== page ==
Saturday, July 17, 2010

DIY Foam Swords, Part 1: Construction

Here's my take on foam practice swords, which are more commonly known as boffers. They are basically foam insulation or pool noodles with a pvc pipe core. Since you can find plenty of boffer construction articles online, i will be focusing on the design options which make it suitable for martial arts practice. Also, my approach is minimalist, what is the minimum work/materials needed to make it because i am making 23 foam swords for a group battle. The material cost per sword is ~ $3 making it cheaper than official martial arts practice swords or nerf swords (at least $15)


You'll need:
-Foam pool noodles or Foam pipe insulation (1/2" and 1")
-1/2" white pvc pipe, schedule 40?
-Duct tape (colored is cooler)
-Electrical tape
-Peel & Stick Foam sheets from walmart or something else for grip.
-1 1/8" Rubber chair tips

Tools you might not already have:
-PVC pipe cutter (you should have one, makes cutting PVC a breeze, seriously)
click to zoom

Long sword dimensions:
based on my wooden boken (two-handed katana), we want a blade length of 30" and total length 40". For a two-inch safety tip, this means the PVC pipe should be 38". (the foam is of course 30" in length). This sword is also suitable for lightsaber practice, as they are based off of japanese sword dimensions as well.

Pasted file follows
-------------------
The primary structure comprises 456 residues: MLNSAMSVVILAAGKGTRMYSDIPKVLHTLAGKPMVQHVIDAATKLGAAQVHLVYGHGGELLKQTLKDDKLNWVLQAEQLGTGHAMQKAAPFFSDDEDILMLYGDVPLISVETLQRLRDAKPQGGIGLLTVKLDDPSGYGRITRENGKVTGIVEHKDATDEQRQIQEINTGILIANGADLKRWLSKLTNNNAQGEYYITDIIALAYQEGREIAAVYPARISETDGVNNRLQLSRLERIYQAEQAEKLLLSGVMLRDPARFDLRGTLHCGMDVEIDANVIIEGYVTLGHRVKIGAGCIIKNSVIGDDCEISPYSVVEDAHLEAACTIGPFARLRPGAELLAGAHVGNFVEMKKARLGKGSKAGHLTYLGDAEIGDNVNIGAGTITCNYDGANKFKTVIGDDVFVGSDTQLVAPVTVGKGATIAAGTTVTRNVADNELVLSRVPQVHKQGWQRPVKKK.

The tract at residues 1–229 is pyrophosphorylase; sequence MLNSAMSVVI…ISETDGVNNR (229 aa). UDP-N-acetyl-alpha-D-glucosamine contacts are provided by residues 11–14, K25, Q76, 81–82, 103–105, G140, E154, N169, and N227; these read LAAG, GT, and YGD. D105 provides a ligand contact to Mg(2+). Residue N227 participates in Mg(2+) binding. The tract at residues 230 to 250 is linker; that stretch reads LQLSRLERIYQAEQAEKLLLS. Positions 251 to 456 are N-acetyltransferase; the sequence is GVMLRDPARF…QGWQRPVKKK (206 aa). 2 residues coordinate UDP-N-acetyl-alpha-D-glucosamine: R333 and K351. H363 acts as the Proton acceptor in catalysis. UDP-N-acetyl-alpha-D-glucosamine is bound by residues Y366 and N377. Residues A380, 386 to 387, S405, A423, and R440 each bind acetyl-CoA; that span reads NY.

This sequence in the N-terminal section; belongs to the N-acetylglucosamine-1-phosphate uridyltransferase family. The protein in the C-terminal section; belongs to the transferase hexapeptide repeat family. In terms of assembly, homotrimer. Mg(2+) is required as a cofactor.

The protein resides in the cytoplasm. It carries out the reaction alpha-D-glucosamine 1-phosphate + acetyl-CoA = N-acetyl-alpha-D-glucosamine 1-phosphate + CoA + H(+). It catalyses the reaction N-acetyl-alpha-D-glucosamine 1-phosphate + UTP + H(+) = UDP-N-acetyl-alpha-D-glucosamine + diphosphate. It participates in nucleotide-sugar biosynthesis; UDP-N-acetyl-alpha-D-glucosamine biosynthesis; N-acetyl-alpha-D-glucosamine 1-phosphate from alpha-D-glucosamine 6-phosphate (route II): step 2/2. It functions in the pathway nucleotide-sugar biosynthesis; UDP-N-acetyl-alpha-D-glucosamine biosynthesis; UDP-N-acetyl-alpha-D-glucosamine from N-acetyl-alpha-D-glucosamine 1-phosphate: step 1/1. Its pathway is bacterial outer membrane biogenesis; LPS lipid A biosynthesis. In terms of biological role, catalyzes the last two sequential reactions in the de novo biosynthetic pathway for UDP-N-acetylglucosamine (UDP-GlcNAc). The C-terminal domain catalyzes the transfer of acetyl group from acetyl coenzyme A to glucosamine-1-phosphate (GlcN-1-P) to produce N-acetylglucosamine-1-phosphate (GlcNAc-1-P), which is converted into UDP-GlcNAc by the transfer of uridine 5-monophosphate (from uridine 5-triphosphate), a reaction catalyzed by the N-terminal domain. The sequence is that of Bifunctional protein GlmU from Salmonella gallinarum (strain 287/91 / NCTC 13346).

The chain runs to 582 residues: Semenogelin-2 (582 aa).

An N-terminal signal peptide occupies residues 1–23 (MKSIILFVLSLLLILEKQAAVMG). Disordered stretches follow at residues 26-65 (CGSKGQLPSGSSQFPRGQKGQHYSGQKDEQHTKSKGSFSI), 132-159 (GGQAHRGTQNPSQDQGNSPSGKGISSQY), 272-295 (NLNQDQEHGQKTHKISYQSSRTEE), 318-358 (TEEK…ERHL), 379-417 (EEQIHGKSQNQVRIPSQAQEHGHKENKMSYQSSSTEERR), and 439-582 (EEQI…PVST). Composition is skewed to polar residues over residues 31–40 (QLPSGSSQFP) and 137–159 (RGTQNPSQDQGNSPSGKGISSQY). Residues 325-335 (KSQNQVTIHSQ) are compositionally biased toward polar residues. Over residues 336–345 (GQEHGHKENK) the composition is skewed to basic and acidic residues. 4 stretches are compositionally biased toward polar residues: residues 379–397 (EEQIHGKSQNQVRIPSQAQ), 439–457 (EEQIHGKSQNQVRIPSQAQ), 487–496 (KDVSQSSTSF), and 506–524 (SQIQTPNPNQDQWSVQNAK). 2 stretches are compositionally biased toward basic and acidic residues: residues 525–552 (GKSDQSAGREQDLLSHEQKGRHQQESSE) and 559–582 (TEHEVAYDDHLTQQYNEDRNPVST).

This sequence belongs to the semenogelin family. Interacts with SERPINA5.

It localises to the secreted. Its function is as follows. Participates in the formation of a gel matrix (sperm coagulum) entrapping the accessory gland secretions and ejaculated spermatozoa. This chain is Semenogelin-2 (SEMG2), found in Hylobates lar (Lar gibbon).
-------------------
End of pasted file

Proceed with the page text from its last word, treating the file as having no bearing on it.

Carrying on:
Short sword dimensions:
based off of my kung-fu broadsword (one-handed saber), we want a blade length of 25.5" and total length 32". For a two-inch safety tip, this means the PVC pipe should be 30". (the foam is of course 25.5" in length).

In practice, this will still feel a bit longer than the regular sword because of the width of the foam. Also the rubber chair tip adds ~0.5" so you could cut the pipe a lil shorter on the handle side.

Martial arts and safety
Because we are using these swords for training purposes, 1/2" pvc pipe is the best size to use as it strikes a good balance between flexible enough to not hurt much on impact and stiff enough to solidly block without bending. The problem with most toy swords and commercial practice foam swords is that they bend too much (so you won't get hurt and sue the company). They also have poor tip designs making them dangerous for thrusting attacks.

do this if using pipe insulation
Foam pool noodles from the $1 store are the fastest way to make the swords. Avoid the larger and strangely shaped ones. With my dimensions, you need 1 pool noodle per sword. When you can't get the pool noodles (say during the winter) pipe insulation from a home improvement store works, but since it is thinner you need two layers: 0.5" pipe insulation and 1" pipe insulation to go over it. Arrange the insulation to overlap the gaps and fill the outer layer gap with extra pieces (see diagram). 3 or 4 bands of duct tape along the blade will keep it together. In my opinion, you don't need to cover the entire piece with duct tape. It takes too long, makes the sword heavier, and it takes away from foam's ability to rebound because the duct tape is air-tight. I haven't had a problem with durability since the bare foam itself is pretty robust.